iMEDIA CONNECTION – The big data explosion created a flood of information for marketers to analyse and the tide shows no signs of abating. By 2020, it is estimated that the amount of data in existence will have multiplied by ten, reaching 44 trillion gigabytes.
Yet not all data is created equal. According to the IDC, only 22% of data provides real value once analysed. Though such odds make mining true insight seem like an impossible task, publishers, content providers, and brands already have the most relevant data at their fingertips – a combination of contextual and consumers’ first-party data.
To compete in the global marketplace, it is vital to leverage the potential of data created by consumer activity. Audience interests are reflected in the content they choose to consume, which means an understanding of this content is key – the devil really is in the detail. Through page-level semantic analysis, publishers and advertisers can identify the detailed interests of a specific audience. It is this insight that enables an emotional and cognitive connection with audiences.
A true page-level understanding of content allows publishers, content providers, and brands to build detailed audience profiles to maximise consumer receptiveness to ads. A simple keyword approach is not enough. Mastering the science of audience profile-modelling – creating pre-defined profiles based on content affinities and semantic similarities – can only be achieved by examining three essential areas:
1. Every entity counts
Within content, there are a multitude of elements with the potential to impact audience relevancy and each one must be taken into consideration. From people and concepts, to brands and geography, understanding the page should begin with the collation of every element that can make an impact when the content is read. Using a keyword approach means that you cannot extract this level of understanding.
2. Above and beyond standard categorisation
Keywords allow brands and publishers to achieve a certain level of targeting, yet their ability to accurately match ads to content is limited. Inherent in this process is the risk that ads will be poorly matched or displayed alongside inappropriate content, jeopardising brand safety. Only by analysing the overall context can the correct meaning of words be identified to extract precise categories and avoid undesirable placements. Semantic technology not only enriches the IAB taxonomy with a larger, broader set of categories, it also supports the development of special categories that use all available data to create the optimal match.
Special categories can be developed to include topics, concepts, entities, and specific brand safety attributes, which can also be organised by industry vertical to better identify what is specifically relevant for that sector or product area. For example, pharmaceutical companies can ensure they target the right audience by differentiating between flu products for children and seniors. By incorporating special or vertical categories into ad planning, brands and publishers can improve the effectiveness of real-time bidding campaigns and extract the interests and propensities of a customer base.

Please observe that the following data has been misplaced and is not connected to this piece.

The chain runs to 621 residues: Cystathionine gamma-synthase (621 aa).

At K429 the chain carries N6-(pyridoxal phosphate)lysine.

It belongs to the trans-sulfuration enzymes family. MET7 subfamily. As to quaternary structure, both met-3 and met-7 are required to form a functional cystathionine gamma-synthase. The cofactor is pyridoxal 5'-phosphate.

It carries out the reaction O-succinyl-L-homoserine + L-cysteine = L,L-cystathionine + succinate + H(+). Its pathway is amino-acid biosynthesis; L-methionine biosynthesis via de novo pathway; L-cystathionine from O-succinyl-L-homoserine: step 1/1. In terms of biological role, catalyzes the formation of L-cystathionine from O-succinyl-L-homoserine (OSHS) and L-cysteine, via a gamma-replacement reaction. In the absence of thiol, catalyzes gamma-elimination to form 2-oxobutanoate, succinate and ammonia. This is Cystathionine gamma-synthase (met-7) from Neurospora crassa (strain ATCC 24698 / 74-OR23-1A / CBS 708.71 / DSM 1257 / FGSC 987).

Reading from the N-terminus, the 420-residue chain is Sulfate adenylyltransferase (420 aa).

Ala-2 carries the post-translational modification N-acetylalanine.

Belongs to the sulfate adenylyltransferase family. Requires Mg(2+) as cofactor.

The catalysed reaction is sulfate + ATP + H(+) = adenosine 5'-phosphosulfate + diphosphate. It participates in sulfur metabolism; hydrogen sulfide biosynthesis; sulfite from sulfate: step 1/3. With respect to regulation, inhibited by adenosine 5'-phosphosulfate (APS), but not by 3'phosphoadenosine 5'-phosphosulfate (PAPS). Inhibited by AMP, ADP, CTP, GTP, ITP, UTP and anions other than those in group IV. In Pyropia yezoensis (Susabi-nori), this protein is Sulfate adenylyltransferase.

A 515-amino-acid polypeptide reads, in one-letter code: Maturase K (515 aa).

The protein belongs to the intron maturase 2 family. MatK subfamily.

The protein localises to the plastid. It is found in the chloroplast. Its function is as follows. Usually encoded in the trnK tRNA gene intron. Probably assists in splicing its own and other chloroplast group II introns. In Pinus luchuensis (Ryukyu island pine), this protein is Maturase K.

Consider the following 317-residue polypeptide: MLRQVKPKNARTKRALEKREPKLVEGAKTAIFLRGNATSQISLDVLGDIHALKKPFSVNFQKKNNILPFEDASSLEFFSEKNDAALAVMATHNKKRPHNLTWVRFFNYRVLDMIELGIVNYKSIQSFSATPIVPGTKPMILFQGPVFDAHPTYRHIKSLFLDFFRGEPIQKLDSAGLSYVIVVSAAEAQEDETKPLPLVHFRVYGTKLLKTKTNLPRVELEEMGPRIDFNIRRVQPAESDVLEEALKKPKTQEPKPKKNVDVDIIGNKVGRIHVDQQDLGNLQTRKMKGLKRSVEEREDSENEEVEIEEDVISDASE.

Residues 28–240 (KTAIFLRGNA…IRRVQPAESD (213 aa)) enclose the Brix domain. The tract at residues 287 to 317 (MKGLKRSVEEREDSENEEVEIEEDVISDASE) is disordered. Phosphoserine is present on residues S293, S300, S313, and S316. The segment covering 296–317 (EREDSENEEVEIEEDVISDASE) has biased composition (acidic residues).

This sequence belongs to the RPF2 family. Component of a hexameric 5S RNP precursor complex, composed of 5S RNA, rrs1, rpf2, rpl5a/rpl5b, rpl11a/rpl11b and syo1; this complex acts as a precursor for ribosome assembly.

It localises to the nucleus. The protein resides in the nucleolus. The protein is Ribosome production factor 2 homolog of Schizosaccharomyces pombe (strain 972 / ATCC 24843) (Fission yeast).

3. Never underestimate emotion
Emotions have the power to create a strong connection between audience, brand, and product. Coherence between the emotional context of a campaign and the emotional message of a brand is therefore crucial to create a successful digital campaign with high brand recall. To achieve this, analysis must go deeper than the surface of the words and whether they are positive or negative.
Semantic technology takes a meticulous approach to investigate the emotional response elicited by content. Through the identification of specific feelings and behaviours, emotions can be leveraged to create advertising placements that capture the attention of the target audience and improve click through rates. For publishers, a semantic understanding of the emotion within their content can be used to generate greater revenue – pinpointing relevant associations and trends that will make inventory more valuable to brands.
Putting it all together
Delving deeper into contextual, first-party data reveals a wealth of hidden information that provides valuable insight into how audience members interact with content. Using this information, publishers can segment audience sections with greater accuracy and brands can deliver a more effective and targeted creative.
When contextual data and insight into audience interests are combined, they create an intricate map of consumer needs at each stage of the path to purchase. This gives brands and publishers the opportunity to optimise campaigns for each specific moment of interaction. This practice – known as working towards the ‘Zero Moment of Truth’ – increases momentum at each stage of the journey and vastly improves the chances that buyer intention will turn into full conversion.
With a semantic understanding of the entities, categories, and emotions within content – coupled with insight into audience interests – publishers can boost ad inventory monetisation, and brands can create a more powerful connection than ever before. Together, semantic and audience data help to master the devil in the detail, and create the optimal advertising environment.
From iMedia Connection